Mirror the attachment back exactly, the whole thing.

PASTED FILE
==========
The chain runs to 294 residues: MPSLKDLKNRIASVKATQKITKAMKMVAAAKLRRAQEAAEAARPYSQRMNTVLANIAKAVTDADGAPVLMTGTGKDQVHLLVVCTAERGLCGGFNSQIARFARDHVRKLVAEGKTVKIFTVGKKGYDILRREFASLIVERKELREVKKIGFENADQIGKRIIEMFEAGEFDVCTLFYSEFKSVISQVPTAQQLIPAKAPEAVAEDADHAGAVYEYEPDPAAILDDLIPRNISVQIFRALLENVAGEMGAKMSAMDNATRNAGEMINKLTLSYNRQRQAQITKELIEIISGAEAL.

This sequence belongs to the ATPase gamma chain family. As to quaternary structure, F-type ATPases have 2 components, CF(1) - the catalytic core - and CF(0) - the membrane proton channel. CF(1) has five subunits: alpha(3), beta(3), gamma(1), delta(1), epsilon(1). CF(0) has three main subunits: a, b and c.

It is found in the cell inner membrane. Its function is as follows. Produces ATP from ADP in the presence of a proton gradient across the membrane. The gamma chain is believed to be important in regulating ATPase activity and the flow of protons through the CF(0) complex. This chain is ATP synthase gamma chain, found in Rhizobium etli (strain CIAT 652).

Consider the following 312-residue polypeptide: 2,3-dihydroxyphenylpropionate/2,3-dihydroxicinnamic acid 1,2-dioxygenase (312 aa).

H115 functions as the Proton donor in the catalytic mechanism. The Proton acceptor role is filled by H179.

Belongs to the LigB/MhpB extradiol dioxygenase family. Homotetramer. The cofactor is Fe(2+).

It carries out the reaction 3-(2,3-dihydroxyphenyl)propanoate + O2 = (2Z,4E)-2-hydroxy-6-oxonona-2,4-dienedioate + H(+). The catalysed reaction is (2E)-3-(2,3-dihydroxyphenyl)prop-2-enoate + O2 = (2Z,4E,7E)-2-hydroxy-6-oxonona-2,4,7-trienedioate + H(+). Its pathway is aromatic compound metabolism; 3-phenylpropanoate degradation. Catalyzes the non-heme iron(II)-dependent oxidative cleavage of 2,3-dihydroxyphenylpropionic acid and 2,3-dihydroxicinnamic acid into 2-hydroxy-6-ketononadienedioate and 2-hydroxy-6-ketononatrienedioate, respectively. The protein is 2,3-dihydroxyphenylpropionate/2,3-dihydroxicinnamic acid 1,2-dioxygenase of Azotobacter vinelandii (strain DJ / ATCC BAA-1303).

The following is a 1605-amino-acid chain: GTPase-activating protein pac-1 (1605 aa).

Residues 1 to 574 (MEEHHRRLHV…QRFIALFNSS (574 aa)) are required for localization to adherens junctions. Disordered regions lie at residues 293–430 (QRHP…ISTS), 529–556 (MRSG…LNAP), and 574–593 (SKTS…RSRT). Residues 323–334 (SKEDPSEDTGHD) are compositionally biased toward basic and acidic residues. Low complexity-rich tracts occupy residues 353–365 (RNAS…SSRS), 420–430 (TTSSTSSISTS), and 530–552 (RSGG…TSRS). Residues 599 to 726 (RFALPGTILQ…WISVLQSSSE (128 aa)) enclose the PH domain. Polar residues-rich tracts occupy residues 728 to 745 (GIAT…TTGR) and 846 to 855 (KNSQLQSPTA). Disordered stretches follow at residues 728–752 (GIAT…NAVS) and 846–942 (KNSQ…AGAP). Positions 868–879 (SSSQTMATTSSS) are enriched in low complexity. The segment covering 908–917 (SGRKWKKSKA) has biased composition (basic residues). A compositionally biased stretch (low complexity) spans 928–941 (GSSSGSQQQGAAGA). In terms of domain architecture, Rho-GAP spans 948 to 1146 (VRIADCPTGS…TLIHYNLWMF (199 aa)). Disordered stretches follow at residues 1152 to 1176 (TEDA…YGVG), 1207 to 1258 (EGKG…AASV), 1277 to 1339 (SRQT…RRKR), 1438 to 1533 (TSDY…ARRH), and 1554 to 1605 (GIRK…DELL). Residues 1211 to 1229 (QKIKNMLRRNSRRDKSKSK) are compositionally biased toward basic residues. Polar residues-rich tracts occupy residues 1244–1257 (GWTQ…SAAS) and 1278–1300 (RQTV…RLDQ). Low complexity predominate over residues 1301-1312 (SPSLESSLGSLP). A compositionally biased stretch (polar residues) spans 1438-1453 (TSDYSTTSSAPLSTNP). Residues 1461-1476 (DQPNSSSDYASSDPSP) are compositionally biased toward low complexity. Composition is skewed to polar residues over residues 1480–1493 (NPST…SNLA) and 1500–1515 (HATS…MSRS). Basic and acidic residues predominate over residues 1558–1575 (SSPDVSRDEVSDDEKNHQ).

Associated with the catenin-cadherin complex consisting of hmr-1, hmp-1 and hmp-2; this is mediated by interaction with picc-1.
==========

The chain runs to 294 residues: MPSLKDLKNRIASVKATQKITKAMKMVAAAKLRRAQEAAEAARPYSQRMNTVLANIAKAVTDADGAPVLMTGTGKDQVHLLVVCTAERGLCGGFNSQIARFARDHVRKLVAEGKTVKIFTVGKKGYDILRREFASLIVERKELREVKKIGFENADQIGKRIIEMFEAGEFDVCTLFYSEFKSVISQVPTAQQLIPAKAPEAVAEDADHAGAVYEYEPDPAAILDDLIPRNISVQIFRALLENVAGEMGAKMSAMDNATRNAGEMINKLTLSYNRQRQAQITKELIEIISGAEAL.

This sequence belongs to the ATPase gamma chain family. As to quaternary structure, F-type ATPases have 2 components, CF(1) - the catalytic core - and CF(0) - the membrane proton channel. CF(1) has five subunits: alpha(3), beta(3), gamma(1), delta(1), epsilon(1). CF(0) has three main subunits: a, b and c.

It is found in the cell inner membrane. Its function is as follows. Produces ATP from ADP in the presence of a proton gradient across the membrane. The gamma chain is believed to be important in regulating ATPase activity and the flow of protons through the CF(0) complex. This chain is ATP synthase gamma chain, found in Rhizobium etli (strain CIAT 652).

Consider the following 312-residue polypeptide: 2,3-dihydroxyphenylpropionate/2,3-dihydroxicinnamic acid 1,2-dioxygenase (312 aa).

H115 functions as the Proton donor in the catalytic mechanism. The Proton acceptor role is filled by H179.

Belongs to the LigB/MhpB extradiol dioxygenase family. Homotetramer. The cofactor is Fe(2+).

It carries out the reaction 3-(2,3-dihydroxyphenyl)propanoate + O2 = (2Z,4E)-2-hydroxy-6-oxonona-2,4-dienedioate + H(+). The catalysed reaction is (2E)-3-(2,3-dihydroxyphenyl)prop-2-enoate + O2 = (2Z,4E,7E)-2-hydroxy-6-oxonona-2,4,7-trienedioate + H(+). Its pathway is aromatic compound metabolism; 3-phenylpropanoate degradation. Catalyzes the non-heme iron(II)-dependent oxidative cleavage of 2,3-dihydroxyphenylpropionic acid and 2,3-dihydroxicinnamic acid into 2-hydroxy-6-ketononadienedioate and 2-hydroxy-6-ketononatrienedioate, respectively. The protein is 2,3-dihydroxyphenylpropionate/2,3-dihydroxicinnamic acid 1,2-dioxygenase of Azotobacter vinelandii (strain DJ / ATCC BAA-1303).

The following is a 1605-amino-acid chain: GTPase-activating protein pac-1 (1605 aa).

Residues 1 to 574 (MEEHHRRLHV…QRFIALFNSS (574 aa)) are required for localization to adherens junctions. Disordered regions lie at residues 293–430 (QRHP…ISTS), 529–556 (MRSG…LNAP), and 574–593 (SKTS…RSRT). Residues 323–334 (SKEDPSEDTGHD) are compositionally biased toward basic and acidic residues. Low complexity-rich tracts occupy residues 353–365 (RNAS…SSRS), 420–430 (TTSSTSSISTS), and 530–552 (RSGG…TSRS). Residues 599 to 726 (RFALPGTILQ…WISVLQSSSE (128 aa)) enclose the PH domain. Polar residues-rich tracts occupy residues 728 to 745 (GIAT…TTGR) and 846 to 855 (KNSQLQSPTA). Disordered stretches follow at residues 728–752 (GIAT…NAVS) and 846–942 (KNSQ…AGAP). Positions 868–879 (SSSQTMATTSSS) are enriched in low complexity. The segment covering 908–917 (SGRKWKKSKA) has biased composition (basic residues). A compositionally biased stretch (low complexity) spans 928–941 (GSSSGSQQQGAAGA). In terms of domain architecture, Rho-GAP spans 948 to 1146 (VRIADCPTGS…TLIHYNLWMF (199 aa)). Disordered stretches follow at residues 1152 to 1176 (TEDA…YGVG), 1207 to 1258 (EGKG…AASV), 1277 to 1339 (SRQT…RRKR), 1438 to 1533 (TSDY…ARRH), and 1554 to 1605 (GIRK…DELL). Residues 1211 to 1229 (QKIKNMLRRNSRRDKSKSK) are compositionally biased toward basic residues. Polar residues-rich tracts occupy residues 1244–1257 (GWTQ…SAAS) and 1278–1300 (RQTV…RLDQ). Low complexity predominate over residues 1301-1312 (SPSLESSLGSLP). A compositionally biased stretch (polar residues) spans 1438-1453 (TSDYSTTSSAPLSTNP). Residues 1461-1476 (DQPNSSSDYASSDPSP) are compositionally biased toward low complexity. Composition is skewed to polar residues over residues 1480–1493 (NPST…SNLA) and 1500–1515 (HATS…MSRS). Basic and acidic residues predominate over residues 1558–1575 (SSPDVSRDEVSDDEKNHQ).

Associated with the catenin-cadherin complex consisting of hmr-1, hmp-1 and hmp-2; this is mediated by interaction with picc-1.